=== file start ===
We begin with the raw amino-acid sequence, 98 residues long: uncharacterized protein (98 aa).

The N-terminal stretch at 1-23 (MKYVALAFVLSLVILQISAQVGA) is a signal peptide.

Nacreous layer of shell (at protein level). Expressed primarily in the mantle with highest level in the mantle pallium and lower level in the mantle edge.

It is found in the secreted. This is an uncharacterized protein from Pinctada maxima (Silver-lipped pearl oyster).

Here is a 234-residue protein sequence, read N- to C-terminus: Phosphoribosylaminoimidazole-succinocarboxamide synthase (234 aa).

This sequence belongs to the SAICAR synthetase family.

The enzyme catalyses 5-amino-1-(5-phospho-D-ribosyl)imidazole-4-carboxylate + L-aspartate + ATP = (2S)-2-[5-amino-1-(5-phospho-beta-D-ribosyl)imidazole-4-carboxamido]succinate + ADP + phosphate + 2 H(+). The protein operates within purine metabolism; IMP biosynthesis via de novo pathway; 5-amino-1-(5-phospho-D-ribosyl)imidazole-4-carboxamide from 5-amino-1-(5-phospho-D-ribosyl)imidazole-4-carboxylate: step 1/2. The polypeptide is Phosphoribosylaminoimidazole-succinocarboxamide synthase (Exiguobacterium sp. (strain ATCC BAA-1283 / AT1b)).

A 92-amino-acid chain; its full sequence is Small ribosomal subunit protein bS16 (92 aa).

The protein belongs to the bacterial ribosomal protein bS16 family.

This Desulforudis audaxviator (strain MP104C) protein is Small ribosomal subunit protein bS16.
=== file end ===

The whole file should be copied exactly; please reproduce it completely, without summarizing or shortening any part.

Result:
We begin with the raw amino-acid sequence, 98 residues long: uncharacterized protein (98 aa).

The N-terminal stretch at 1-23 (MKYVALAFVLSLVILQISAQVGA) is a signal peptide.

Nacreous layer of shell (at protein level). Expressed primarily in the mantle with highest level in the mantle pallium and lower level in the mantle edge.

It is found in the secreted. This is an uncharacterized protein from Pinctada maxima (Silver-lipped pearl oyster).

Here is a 234-residue protein sequence, read N- to C-terminus: Phosphoribosylaminoimidazole-succinocarboxamide synthase (234 aa).

This sequence belongs to the SAICAR synthetase family.

The enzyme catalyses 5-amino-1-(5-phospho-D-ribosyl)imidazole-4-carboxylate + L-aspartate + ATP = (2S)-2-[5-amino-1-(5-phospho-beta-D-ribosyl)imidazole-4-carboxamido]succinate + ADP + phosphate + 2 H(+). The protein operates within purine metabolism; IMP biosynthesis via de novo pathway; 5-amino-1-(5-phospho-D-ribosyl)imidazole-4-carboxamide from 5-amino-1-(5-phospho-D-ribosyl)imidazole-4-carboxylate: step 1/2. The polypeptide is Phosphoribosylaminoimidazole-succinocarboxamide synthase (Exiguobacterium sp. (strain ATCC BAA-1283 / AT1b)).

A 92-amino-acid chain; its full sequence is Small ribosomal subunit protein bS16 (92 aa).

The protein belongs to the bacterial ribosomal protein bS16 family.

This Desulforudis audaxviator (strain MP104C) protein is Small ribosomal subunit protein bS16.